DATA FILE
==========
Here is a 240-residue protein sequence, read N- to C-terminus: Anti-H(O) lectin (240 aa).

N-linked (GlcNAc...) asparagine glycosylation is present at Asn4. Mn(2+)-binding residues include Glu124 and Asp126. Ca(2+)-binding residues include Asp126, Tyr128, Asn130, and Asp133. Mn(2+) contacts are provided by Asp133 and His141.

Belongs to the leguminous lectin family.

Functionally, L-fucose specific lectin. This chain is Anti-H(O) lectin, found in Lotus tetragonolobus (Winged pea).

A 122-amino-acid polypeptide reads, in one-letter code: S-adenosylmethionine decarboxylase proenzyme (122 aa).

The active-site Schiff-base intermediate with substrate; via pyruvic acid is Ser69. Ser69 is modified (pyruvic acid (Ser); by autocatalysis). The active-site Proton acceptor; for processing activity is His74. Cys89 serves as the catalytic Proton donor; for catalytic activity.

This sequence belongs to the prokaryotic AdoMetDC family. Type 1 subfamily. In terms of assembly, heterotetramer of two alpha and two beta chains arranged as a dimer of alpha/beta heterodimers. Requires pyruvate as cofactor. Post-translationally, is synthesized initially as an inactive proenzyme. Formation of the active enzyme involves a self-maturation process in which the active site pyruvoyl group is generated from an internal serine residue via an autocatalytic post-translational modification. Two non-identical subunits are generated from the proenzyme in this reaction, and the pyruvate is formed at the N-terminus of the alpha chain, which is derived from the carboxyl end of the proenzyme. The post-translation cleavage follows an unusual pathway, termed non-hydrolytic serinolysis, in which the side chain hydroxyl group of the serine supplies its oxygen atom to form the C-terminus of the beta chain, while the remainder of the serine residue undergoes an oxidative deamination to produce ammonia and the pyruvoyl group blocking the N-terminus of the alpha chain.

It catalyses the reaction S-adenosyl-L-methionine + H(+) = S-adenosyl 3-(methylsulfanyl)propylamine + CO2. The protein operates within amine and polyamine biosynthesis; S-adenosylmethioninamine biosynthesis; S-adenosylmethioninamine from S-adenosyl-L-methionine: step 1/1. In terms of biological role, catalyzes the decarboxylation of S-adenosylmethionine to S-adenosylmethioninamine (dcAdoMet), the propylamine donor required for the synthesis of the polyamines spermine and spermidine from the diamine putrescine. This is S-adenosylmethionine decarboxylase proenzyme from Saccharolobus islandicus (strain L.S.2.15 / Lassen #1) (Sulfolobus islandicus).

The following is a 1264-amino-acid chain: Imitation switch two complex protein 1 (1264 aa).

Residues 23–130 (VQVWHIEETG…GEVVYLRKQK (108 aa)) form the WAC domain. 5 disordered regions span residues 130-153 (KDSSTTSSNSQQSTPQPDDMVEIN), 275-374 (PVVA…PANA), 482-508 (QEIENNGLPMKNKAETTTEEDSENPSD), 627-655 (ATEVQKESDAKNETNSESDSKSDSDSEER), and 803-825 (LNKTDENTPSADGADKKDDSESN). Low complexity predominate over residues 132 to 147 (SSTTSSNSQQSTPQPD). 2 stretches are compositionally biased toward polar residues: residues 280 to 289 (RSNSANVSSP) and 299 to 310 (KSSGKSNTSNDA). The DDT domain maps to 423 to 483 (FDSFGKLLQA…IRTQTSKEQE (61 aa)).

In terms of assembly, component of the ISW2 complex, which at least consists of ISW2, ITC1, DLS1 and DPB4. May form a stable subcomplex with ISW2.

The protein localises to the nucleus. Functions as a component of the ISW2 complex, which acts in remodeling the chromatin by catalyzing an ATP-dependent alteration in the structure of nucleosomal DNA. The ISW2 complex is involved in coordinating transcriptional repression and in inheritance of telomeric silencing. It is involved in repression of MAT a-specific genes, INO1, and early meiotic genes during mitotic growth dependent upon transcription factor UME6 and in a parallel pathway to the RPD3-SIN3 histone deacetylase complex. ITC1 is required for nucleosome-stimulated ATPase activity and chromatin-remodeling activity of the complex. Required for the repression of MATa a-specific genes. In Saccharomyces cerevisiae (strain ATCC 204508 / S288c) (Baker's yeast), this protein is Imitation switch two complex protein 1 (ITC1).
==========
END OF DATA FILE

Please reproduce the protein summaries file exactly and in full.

Here is a 240-residue protein sequence, read N- to C-terminus: Anti-H(O) lectin (240 aa).

N-linked (GlcNAc...) asparagine glycosylation is present at Asn4. Mn(2+)-binding residues include Glu124 and Asp126. Ca(2+)-binding residues include Asp126, Tyr128, Asn130, and Asp133. Mn(2+) contacts are provided by Asp133 and His141.

Belongs to the leguminous lectin family.

Functionally, L-fucose specific lectin. This chain is Anti-H(O) lectin, found in Lotus tetragonolobus (Winged pea).

A 122-amino-acid polypeptide reads, in one-letter code: S-adenosylmethionine decarboxylase proenzyme (122 aa).

The active-site Schiff-base intermediate with substrate; via pyruvic acid is Ser69. Ser69 is modified (pyruvic acid (Ser); by autocatalysis). The active-site Proton acceptor; for processing activity is His74. Cys89 serves as the catalytic Proton donor; for catalytic activity.

This sequence belongs to the prokaryotic AdoMetDC family. Type 1 subfamily. In terms of assembly, heterotetramer of two alpha and two beta chains arranged as a dimer of alpha/beta heterodimers. Requires pyruvate as cofactor. Post-translationally, is synthesized initially as an inactive proenzyme. Formation of the active enzyme involves a self-maturation process in which the active site pyruvoyl group is generated from an internal serine residue via an autocatalytic post-translational modification. Two non-identical subunits are generated from the proenzyme in this reaction, and the pyruvate is formed at the N-terminus of the alpha chain, which is derived from the carboxyl end of the proenzyme. The post-translation cleavage follows an unusual pathway, termed non-hydrolytic serinolysis, in which the side chain hydroxyl group of the serine supplies its oxygen atom to form the C-terminus of the beta chain, while the remainder of the serine residue undergoes an oxidative deamination to produce ammonia and the pyruvoyl group blocking the N-terminus of the alpha chain.

It catalyses the reaction S-adenosyl-L-methionine + H(+) = S-adenosyl 3-(methylsulfanyl)propylamine + CO2. The protein operates within amine and polyamine biosynthesis; S-adenosylmethioninamine biosynthesis; S-adenosylmethioninamine from S-adenosyl-L-methionine: step 1/1. In terms of biological role, catalyzes the decarboxylation of S-adenosylmethionine to S-adenosylmethioninamine (dcAdoMet), the propylamine donor required for the synthesis of the polyamines spermine and spermidine from the diamine putrescine. This is S-adenosylmethionine decarboxylase proenzyme from Saccharolobus islandicus (strain L.S.2.15 / Lassen #1) (Sulfolobus islandicus).

The following is a 1264-amino-acid chain: Imitation switch two complex protein 1 (1264 aa).

Residues 23–130 (VQVWHIEETG…GEVVYLRKQK (108 aa)) form the WAC domain. 5 disordered regions span residues 130-153 (KDSSTTSSNSQQSTPQPDDMVEIN), 275-374 (PVVA…PANA), 482-508 (QEIENNGLPMKNKAETTTEEDSENPSD), 627-655 (ATEVQKESDAKNETNSESDSKSDSDSEER), and 803-825 (LNKTDENTPSADGADKKDDSESN). Low complexity predominate over residues 132 to 147 (SSTTSSNSQQSTPQPD). 2 stretches are compositionally biased toward polar residues: residues 280 to 289 (RSNSANVSSP) and 299 to 310 (KSSGKSNTSNDA). The DDT domain maps to 423 to 483 (FDSFGKLLQA…IRTQTSKEQE (61 aa)).

In terms of assembly, component of the ISW2 complex, which at least consists of ISW2, ITC1, DLS1 and DPB4. May form a stable subcomplex with ISW2.

The protein localises to the nucleus. Functions as a component of the ISW2 complex, which acts in remodeling the chromatin by catalyzing an ATP-dependent alteration in the structure of nucleosomal DNA. The ISW2 complex is involved in coordinating transcriptional repression and in inheritance of telomeric silencing. It is involved in repression of MAT a-specific genes, INO1, and early meiotic genes during mitotic growth dependent upon transcription factor UME6 and in a parallel pathway to the RPD3-SIN3 histone deacetylase complex. ITC1 is required for nucleosome-stimulated ATPase activity and chromatin-remodeling activity of the complex. Required for the repression of MATa a-specific genes. In Saccharomyces cerevisiae (strain ATCC 204508 / S288c) (Baker's yeast), this protein is Imitation switch two complex protein 1 (ITC1).